Early repayment charges – how are they calculated and when are they applied?
If you take out a low cost fixed rate, tracker rate or discounted rate mortgage then it is likely that your chosen product will come with 'early repayment charges'.
An early repayment charge is a fee that you may pay if you decide to repay some or all of your mortgage before the specified end date of your fixed or discounted rate deal. In some cases it can run into several thousand pounds and so it is important that you know how early repayment charges work before you commit to a mortgage deal.
Our guide tells you everything you need to know.
Why do lenders levy an early repayment charge?
Lenders finance the cost of mortgages in a number of different ways.
For a fixed rate, a lender might borrow a large sum of money on fixed terms on the money markets in order to lend this to their customers in the form of mortgages. If you repay your mortgage early, your lender will be left with a fixed rate sum to pay which may involve some costs.
If you take out a discounted rate, the lender may offer a special product on the basis that it will be able to fund the discount by keeping you on their standard rate for a period after the discount has finished. If you pay off the mortgage early, the lender may again incur a cost.
How is the early repayment charge calculated?
In most cases, the early repayment charge is calculated as a percentage of the amount you want to repay.
For example, if you want to repay all of your £100,000 mortgage and the early repayment charge is 4%, the charge will be £4,000.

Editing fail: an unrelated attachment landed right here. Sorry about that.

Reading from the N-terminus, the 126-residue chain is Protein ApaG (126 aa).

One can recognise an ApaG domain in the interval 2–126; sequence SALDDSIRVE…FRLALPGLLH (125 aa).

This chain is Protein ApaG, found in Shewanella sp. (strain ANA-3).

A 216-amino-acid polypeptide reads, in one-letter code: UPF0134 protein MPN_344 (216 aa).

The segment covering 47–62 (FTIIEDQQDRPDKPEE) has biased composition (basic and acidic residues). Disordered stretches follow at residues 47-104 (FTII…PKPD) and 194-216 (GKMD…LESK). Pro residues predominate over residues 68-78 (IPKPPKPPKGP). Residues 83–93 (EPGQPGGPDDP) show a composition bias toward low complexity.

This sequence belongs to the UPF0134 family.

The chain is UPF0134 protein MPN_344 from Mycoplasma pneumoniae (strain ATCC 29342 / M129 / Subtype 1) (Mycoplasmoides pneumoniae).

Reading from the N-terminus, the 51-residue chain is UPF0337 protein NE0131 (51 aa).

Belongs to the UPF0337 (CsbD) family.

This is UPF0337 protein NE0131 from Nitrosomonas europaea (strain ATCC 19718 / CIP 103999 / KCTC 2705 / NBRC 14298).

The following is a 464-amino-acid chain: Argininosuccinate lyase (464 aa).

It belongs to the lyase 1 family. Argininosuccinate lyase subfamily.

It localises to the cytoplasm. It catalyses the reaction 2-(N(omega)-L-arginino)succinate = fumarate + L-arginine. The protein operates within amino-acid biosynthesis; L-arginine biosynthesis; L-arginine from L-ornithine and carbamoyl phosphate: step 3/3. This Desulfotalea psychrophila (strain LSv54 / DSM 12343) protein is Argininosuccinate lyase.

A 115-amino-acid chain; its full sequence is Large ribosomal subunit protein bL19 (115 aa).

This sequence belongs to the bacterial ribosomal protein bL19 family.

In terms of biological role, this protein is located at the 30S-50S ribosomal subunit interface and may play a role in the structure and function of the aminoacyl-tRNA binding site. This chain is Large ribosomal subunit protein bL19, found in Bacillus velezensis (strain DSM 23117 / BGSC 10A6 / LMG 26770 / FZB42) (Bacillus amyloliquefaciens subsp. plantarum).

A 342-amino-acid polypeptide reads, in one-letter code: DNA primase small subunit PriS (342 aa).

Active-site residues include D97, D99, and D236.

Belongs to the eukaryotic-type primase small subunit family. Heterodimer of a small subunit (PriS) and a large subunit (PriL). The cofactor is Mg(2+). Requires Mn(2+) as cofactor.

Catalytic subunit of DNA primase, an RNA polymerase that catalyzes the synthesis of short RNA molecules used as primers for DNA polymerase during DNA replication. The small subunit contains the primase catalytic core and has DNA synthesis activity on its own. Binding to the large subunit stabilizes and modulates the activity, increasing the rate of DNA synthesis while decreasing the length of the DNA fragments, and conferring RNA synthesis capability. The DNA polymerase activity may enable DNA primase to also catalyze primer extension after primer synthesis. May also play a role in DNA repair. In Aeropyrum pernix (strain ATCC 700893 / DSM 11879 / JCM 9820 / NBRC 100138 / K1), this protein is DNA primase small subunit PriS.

In some cases the early repayment charge decreases over the term of your product. For example, you may pay a higher charge for repaying the loan in the first couple of years and then a reducing amount until the expiry of your fixed/discounted deal.
When are early repayment charges applied?
Early repayment charges are typically applied when you repay part or all of your mortgage within the specified term of the fixed or discounted deal. Circumstances where this may happen include where:
- You sell your home and repay your mortgage
- You move home and want to take out a mortgage on the new property with a different lender
- You make a significant capital repayment to your mortgage (perhaps through a savings maturity or an inheritance)
- You switch to a different mortgage product with the same lender
If you take a fixed rate you will generally find that the early repayment charges will be applied if you repay part/all of your mortgage within the fixed-rate period.
For a discounted rate the early repayment charge will generally be for a specified number of years.